Besides the rain, the main characteristic of this trip were the crowds of people ascending simultaneously with me. Without me knowing it, I had happened to come to climb this mountain during a public holiday of some sort. No doubt, this was the most crowded trek I have ever done. There were literally hundreds, if not thousands, of people going up that day. The great majority of them were local students adhering to their custom of climbing mountains during the public holidays. The ones remaining were a few groups of older Indonesians and one foreigner, who was me. There were even food stalls set by local families along the trail, the most of them near the beginning of the trail and one just below the top. I could not normally imagine that I could ever enjoy a trekking trip with so many people, but I admittedly did. Those young guys were just amazing. They were going cheerfully up in larger or smaller parties, all of them greeting me with ample smiles, without any exception I can recall. They were going up skimpily equipped, wearing old shoes, casual clothes and plastic covers for rain-gear, pretty much as I also do myself and exactly how I like to see hikers – opposed to those “parlor-hikers”, sadly so common in many of the world’s popular mountains, who one may see going up bearing any sort of superfluous gear purchased dearly from the best brands, not because of utility but of mere trend.
After that wet, slippery and muddy, yet very pleasant hike of the day, the night caught me at 2300 AMSL, right where the first views became visible through the subsiding jungle. Camping on that mountain is not a problem. Even with so many people going up on the same day, there was plenty of camping-ground along the entire length of the trail. I found a nice spot right on the rim of a little gorge, hosting a serene, lulling stream, and there I lodged. Quite surprisingly, notwithstanding the air, the ground, the inside of tent, all my spare clothes, me – in other words everything – being soaked all over and the rain keeping on, I had a sound and peaceful sleep that night until 4am, when I got up intent to reach the peak by sunrise.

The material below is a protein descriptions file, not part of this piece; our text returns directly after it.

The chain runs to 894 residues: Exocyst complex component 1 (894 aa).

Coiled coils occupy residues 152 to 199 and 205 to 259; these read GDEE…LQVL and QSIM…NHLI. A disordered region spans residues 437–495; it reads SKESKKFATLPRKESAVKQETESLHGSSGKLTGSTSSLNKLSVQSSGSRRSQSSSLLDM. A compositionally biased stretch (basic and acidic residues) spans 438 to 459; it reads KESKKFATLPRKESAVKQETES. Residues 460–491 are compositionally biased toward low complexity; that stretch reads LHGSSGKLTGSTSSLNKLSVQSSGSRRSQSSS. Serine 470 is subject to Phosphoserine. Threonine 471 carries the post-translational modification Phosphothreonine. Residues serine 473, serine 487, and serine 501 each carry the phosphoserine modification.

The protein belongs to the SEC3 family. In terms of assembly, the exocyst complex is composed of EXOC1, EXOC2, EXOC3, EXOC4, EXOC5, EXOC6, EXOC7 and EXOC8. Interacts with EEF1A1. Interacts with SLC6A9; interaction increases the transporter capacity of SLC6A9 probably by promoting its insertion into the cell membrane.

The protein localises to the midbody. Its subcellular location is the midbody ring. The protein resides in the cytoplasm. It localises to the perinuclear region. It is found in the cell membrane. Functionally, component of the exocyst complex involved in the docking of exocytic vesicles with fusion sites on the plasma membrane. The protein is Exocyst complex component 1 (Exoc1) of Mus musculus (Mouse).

I passed through the last remnants of the forest, and there was I out, heading steadily up on the rocky and sandy volcanic terrain, staring at the myriads of stars above and the human lights below. I didn’t take more than an hour, and I found myself strolling through that Mars-like plateau while inhaling the generous amounts of sulfur pervading the air and watching the sky changing gradually its tints to brighter. When the sun finally rose, suffusing the atmosphere with its affluent lucid rays, I got to witness one of the most picturesque and unique mountain-tops I had ever seen. That landscape was totally extraterrestrial. I very easily may believe that if someone was to be brought up there blindfolded would be in a great doubt of whether on earth or not. It was that grayish flat ground, bereft of any sort of life for its greater part, but only drilled here and there with massive, well-like, holes emitting incessantly loads of sulfuric gas. Taking a stroll a bit further down, towards the eastern slope of the volcano, I came to an area occupied by shrubs of various curious kinds, including some species of Leontopodium (edelweiss) peculiar to this mountain alone.
The actual highest point of the mountain is not located near the crater complex, but lies within dense jungle at the north-eastern extension of the mountain, requiring several hours to be reached. It would definitely make a very interesting expedition, but I had some other plans for that day. After spending a few hours exploring around the crater complex, I started to head back down swiftly the west slope, facing the great mass of Singgalang mountain, whither I was destined that very day for…